5 Common Ways to Ask ‘Where Are You From’ in Spanish


The question ‘where are you from?’ arises in many different contexts. Suppose you’re learning a foreign language, such as Spanish. In that case, chances are that you’re going to meet many people from different places, and as a result, you need to know how to ask where you are from?

The most common ways to ask ‘where are you from?’ in Spanish include:

  • ¿De dónde eres? – Where are you from?
  • ¿Cuál es tu nacionalidad? – What’s your nationality?
  • ¿En dónde vives? – Where do you live?
  • ¿De dónde vienes? – Where are you coming from?
  • ¿De qué país eres? – What country are you from?

Adding these questions to your vocabulary will help you to socialize and know how to approach people in different contexts. I’ll provide you with explanations and examples, so you can learn different ways to ask people where are they from in Spanish

1. ¿De dónde eres? – Where are you from?

The most direct way to ask someone’s origin is with the question ¿de dónde eres? This is, as you can imagine, the direct translation of  ‘where are you from?’ Since it’s not a very specific question, you can answer it by saying the name of a city, state, country, or neighborhood, depending on the conversation.

¿De dónde + [‘ser’ conjugated]? + complement)

¿De dónde eres? Tienes vibra latina.
Where are you from? You have a Latin vibe.

Tienes acento sureño, ¿de dónde eres?
You have a southern accent; where are you from?

No sabía que eran extranjeros, ¿de dónde son?
I didn’t know you guys were foreigners. Where are you guys from?

Take Note: ‘¿De dónde eres?’ is not the same as ‘¿dónde estás?’. ¿Dónde estás? means ‘where are you?’ and is used to ask for someone or something’s location at a specific moment. 

¿Dónde estás? No te veo.
Where are you? I don’t see you.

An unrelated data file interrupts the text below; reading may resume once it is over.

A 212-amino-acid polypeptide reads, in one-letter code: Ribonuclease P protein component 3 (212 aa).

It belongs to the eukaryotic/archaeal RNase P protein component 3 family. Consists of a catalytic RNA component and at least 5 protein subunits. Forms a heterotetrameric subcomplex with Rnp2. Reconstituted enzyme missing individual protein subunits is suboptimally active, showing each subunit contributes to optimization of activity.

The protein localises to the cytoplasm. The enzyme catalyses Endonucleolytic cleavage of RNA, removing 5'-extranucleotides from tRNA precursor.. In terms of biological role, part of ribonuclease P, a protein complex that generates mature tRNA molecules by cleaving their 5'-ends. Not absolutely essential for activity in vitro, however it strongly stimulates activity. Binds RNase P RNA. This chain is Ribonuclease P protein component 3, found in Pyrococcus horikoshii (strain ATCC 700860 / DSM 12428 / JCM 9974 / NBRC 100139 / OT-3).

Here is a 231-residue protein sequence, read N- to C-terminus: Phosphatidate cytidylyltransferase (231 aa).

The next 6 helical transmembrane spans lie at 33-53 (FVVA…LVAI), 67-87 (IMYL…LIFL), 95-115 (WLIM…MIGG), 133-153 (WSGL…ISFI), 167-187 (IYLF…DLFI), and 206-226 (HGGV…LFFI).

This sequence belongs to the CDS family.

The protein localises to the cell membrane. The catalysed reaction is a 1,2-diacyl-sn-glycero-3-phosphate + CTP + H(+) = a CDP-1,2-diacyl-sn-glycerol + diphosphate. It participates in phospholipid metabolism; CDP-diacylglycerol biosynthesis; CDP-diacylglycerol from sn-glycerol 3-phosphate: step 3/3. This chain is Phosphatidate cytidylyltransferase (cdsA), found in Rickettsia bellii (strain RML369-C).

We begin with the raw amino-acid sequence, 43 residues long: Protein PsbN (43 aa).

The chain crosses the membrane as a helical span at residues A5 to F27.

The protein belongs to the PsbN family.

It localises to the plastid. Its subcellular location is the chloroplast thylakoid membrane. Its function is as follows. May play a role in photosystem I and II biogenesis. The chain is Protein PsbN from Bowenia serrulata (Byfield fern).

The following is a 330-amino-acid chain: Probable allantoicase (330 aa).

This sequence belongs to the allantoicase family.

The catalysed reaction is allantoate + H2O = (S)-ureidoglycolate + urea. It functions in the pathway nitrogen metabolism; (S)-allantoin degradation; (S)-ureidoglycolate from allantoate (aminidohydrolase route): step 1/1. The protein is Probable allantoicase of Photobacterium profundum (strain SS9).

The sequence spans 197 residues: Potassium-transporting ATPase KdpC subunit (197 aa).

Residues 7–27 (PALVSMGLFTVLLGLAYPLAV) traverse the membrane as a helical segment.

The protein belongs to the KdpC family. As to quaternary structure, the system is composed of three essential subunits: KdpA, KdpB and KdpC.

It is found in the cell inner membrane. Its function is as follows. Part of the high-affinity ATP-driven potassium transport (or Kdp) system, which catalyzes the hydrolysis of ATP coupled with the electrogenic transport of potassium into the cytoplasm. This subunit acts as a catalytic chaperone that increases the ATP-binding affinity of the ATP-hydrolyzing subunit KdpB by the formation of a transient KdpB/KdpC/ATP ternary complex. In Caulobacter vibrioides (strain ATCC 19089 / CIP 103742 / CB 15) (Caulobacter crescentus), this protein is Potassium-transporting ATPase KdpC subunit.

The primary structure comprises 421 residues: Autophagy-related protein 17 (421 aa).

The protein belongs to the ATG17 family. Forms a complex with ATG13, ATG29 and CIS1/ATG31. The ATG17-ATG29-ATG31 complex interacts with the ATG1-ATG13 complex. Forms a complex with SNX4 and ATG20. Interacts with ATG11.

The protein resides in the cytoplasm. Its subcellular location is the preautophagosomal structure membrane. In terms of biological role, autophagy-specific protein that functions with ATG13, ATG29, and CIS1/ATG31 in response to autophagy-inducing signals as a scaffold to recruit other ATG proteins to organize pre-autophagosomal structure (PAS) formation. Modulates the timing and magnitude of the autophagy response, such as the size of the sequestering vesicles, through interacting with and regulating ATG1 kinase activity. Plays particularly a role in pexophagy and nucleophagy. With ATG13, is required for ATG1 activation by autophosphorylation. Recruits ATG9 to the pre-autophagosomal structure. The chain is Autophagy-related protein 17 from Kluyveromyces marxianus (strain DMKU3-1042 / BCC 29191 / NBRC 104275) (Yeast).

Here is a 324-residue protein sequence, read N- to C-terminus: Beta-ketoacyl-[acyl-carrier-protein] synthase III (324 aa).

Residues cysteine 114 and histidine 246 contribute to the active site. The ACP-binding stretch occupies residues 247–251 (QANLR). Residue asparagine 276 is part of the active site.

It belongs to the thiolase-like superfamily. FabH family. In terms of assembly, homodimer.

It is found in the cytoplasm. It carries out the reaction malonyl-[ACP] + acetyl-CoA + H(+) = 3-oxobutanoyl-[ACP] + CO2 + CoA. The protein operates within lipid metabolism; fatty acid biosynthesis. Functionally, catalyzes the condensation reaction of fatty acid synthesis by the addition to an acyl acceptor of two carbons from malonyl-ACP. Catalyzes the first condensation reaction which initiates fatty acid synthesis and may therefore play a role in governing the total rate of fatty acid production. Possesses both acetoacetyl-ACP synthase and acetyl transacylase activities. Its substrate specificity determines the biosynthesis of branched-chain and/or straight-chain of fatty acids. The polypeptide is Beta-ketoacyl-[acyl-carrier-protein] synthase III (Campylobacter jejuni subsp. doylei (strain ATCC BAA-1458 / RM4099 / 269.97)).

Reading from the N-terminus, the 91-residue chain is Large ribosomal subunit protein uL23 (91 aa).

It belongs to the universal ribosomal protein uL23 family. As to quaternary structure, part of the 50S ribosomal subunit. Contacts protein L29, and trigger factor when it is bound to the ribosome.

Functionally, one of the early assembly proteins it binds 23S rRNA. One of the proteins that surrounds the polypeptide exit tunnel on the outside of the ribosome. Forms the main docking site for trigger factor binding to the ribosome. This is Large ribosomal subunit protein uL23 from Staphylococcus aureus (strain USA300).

Estoy en donde me dijiste que nos reuniéramos, ¿dónde estás?
I’m where you told me to meet, where are you? 

2. ¿Cuál es tu nacionalidad? – What’s your nationality?

A formal option to ask what country someone is from is ¿cuál es tu nacionalidad? which means ‘what’s your nationality?’. As you can imagine, this is a very specific question that we use when we’re curious about other people’s nationality.

As a result, you’re more likely to hear this phrase coming from a customs officer or in certain contexts surrounding paperwork and legality. 

¿Cuál es + [possessive adjective] + nacionalidad? + [complement]

Disculpe, señor, ¿cuál es su nacionalidad?
Excuse me, sir, what’s your nationality?

¿Cuál es tu nacionalidad? Sólo los mexicanos pueden pedir esta beca.
What is your nationality? Only Mexicans can apply for this scholarship.

Ulises me dijo que vives en Canadá, pero, ¿cuál es tu nacionalidad?
Ulises told me that you live in Canada, but what is your nationality?

Take Note: To respond to this question, you need to use Spanish adjectives of nationality accompanied by the verb ‘ser’. 

3. ¿En dónde vives? – Where do you live?

An informal expression you could use to ask ‘where are you from’ in Spanish is ¿en dónde vives?. Since this question means ‘where do you live?’, you can also use it to ask someone where they currently live.